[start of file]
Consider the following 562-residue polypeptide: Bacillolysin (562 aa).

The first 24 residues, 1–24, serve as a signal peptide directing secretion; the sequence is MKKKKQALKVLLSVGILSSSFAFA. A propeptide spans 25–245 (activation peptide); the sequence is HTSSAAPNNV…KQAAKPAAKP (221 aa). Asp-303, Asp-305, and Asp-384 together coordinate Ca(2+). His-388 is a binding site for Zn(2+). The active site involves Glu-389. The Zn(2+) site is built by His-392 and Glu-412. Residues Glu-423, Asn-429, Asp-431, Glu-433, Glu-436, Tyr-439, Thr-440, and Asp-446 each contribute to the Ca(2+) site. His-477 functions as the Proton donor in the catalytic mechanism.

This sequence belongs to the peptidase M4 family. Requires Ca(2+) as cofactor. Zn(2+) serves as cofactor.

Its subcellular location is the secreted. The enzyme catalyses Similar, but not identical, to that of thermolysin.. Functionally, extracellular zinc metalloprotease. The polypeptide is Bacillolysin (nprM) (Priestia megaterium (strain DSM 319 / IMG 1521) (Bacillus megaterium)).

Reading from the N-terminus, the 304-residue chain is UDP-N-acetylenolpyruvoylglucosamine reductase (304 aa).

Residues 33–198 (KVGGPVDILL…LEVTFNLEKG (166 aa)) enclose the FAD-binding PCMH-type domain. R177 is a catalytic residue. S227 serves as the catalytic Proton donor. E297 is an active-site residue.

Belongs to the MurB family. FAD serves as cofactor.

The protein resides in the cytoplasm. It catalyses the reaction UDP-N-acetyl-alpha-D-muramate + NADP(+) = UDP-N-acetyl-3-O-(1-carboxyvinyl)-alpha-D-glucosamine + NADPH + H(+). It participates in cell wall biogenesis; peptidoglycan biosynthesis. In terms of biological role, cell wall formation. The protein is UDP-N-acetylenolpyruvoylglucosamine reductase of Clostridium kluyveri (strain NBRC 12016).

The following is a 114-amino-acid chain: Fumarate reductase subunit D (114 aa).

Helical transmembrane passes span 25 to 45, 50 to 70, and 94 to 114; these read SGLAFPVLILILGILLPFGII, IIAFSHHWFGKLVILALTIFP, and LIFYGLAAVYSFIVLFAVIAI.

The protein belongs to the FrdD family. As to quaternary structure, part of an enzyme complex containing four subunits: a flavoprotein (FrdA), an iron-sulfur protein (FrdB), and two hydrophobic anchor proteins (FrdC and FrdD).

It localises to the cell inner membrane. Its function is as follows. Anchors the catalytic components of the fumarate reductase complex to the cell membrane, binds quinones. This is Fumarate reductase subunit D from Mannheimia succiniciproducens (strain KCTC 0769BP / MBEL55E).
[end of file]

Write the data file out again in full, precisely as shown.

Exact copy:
Consider the following 562-residue polypeptide: Bacillolysin (562 aa).

The first 24 residues, 1–24, serve as a signal peptide directing secretion; the sequence is MKKKKQALKVLLSVGILSSSFAFA. A propeptide spans 25–245 (activation peptide); the sequence is HTSSAAPNNV…KQAAKPAAKP (221 aa). Asp-303, Asp-305, and Asp-384 together coordinate Ca(2+). His-388 is a binding site for Zn(2+). The active site involves Glu-389. The Zn(2+) site is built by His-392 and Glu-412. Residues Glu-423, Asn-429, Asp-431, Glu-433, Glu-436, Tyr-439, Thr-440, and Asp-446 each contribute to the Ca(2+) site. His-477 functions as the Proton donor in the catalytic mechanism.

This sequence belongs to the peptidase M4 family. Requires Ca(2+) as cofactor. Zn(2+) serves as cofactor.

Its subcellular location is the secreted. The enzyme catalyses Similar, but not identical, to that of thermolysin.. Functionally, extracellular zinc metalloprotease. The polypeptide is Bacillolysin (nprM) (Priestia megaterium (strain DSM 319 / IMG 1521) (Bacillus megaterium)).

Reading from the N-terminus, the 304-residue chain is UDP-N-acetylenolpyruvoylglucosamine reductase (304 aa).

Residues 33–198 (KVGGPVDILL…LEVTFNLEKG (166 aa)) enclose the FAD-binding PCMH-type domain. R177 is a catalytic residue. S227 serves as the catalytic Proton donor. E297 is an active-site residue.

Belongs to the MurB family. FAD serves as cofactor.

The protein resides in the cytoplasm. It catalyses the reaction UDP-N-acetyl-alpha-D-muramate + NADP(+) = UDP-N-acetyl-3-O-(1-carboxyvinyl)-alpha-D-glucosamine + NADPH + H(+). It participates in cell wall biogenesis; peptidoglycan biosynthesis. In terms of biological role, cell wall formation. The protein is UDP-N-acetylenolpyruvoylglucosamine reductase of Clostridium kluyveri (strain NBRC 12016).

The following is a 114-amino-acid chain: Fumarate reductase subunit D (114 aa).

Helical transmembrane passes span 25 to 45, 50 to 70, and 94 to 114; these read SGLAFPVLILILGILLPFGII, IIAFSHHWFGKLVILALTIFP, and LIFYGLAAVYSFIVLFAVIAI.

The protein belongs to the FrdD family. As to quaternary structure, part of an enzyme complex containing four subunits: a flavoprotein (FrdA), an iron-sulfur protein (FrdB), and two hydrophobic anchor proteins (FrdC and FrdD).

It localises to the cell inner membrane. Its function is as follows. Anchors the catalytic components of the fumarate reductase complex to the cell membrane, binds quinones. This is Fumarate reductase subunit D from Mannheimia succiniciproducens (strain KCTC 0769BP / MBEL55E).